Hello World in RacketPublished on 25 July 2019 (Updated: 25 July 2019)
In this article, we’ll take a look at Hello World in Racket!
How to Implement the Solution
Alright, let’s go ahead and dig into our implementation of Hello World in Racket:
#lang racket/base "Hello, World!"
Up first, we have this peculiar line that looks kind of like a comment in Python or an import in C. As it turns out, the lang line specifies the language used by the interpreter. In fact, I already mentioned that there’s a module which provides syntax for static typing in Racket.
In this case, the language we have chosen is racket/base. This only provides us the core Racket functionality. As an alternative, we could have easily specified racket alone.
Finally, we have our print line. To be honest, we could have used the print functionality:
#lang racket/base (print "Hello, World!)
However, I wanted to show that you can implement Hello World without the mess of parentheses. That’s because Racket automatically prints constants. If we had a slightly more complicated expression:
#lang racket + 2 2
We would see the three constants returned to us in their stack order:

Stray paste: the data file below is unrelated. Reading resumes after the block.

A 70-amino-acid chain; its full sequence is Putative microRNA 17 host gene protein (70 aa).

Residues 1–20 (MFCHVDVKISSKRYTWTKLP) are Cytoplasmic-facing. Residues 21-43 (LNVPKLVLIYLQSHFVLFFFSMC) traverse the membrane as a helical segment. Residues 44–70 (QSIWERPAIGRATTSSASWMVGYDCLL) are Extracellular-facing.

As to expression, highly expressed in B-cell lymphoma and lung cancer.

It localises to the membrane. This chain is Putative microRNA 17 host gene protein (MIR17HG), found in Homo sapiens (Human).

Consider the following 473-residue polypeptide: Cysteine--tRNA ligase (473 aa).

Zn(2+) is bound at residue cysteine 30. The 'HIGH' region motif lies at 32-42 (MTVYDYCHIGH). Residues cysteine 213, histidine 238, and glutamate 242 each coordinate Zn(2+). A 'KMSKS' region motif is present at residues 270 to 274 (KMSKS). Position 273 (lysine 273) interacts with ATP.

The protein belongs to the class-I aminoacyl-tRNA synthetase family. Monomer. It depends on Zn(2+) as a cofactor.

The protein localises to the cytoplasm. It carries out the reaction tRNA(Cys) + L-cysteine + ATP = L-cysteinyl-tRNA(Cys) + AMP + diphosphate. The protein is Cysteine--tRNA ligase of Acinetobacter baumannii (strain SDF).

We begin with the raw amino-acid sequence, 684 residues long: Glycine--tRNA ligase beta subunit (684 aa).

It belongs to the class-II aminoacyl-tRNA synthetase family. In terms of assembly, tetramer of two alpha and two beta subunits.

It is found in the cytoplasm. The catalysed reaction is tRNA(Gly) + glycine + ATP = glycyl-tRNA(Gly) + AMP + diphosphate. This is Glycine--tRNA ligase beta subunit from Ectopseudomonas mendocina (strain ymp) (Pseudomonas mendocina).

#<procedure:+> 2 2
We would need parentheses to actually evaluate this expression1.
How to Run the Solution
At any rate, I think we’re done here. If we want to try to run the solution, we can plug some of this code into an online Racket interpreter.
Alternatively, we can download the latest version of Racket and get a copy of the solution. Assuming Racket is now in the path, we can just run the following to execute Hello World in Racket:
And, that’s it. If successful, the “Hello, World!” string should print to the console1.
J. Grifski, “Hello World in Racket,” The Renegade Coder, 05-Apr-2018. [Online]. Available: https://therenegadecoder.com/code/hello-world-in-racket/. [Accessed: 29-May-2019]. ↩ ↩2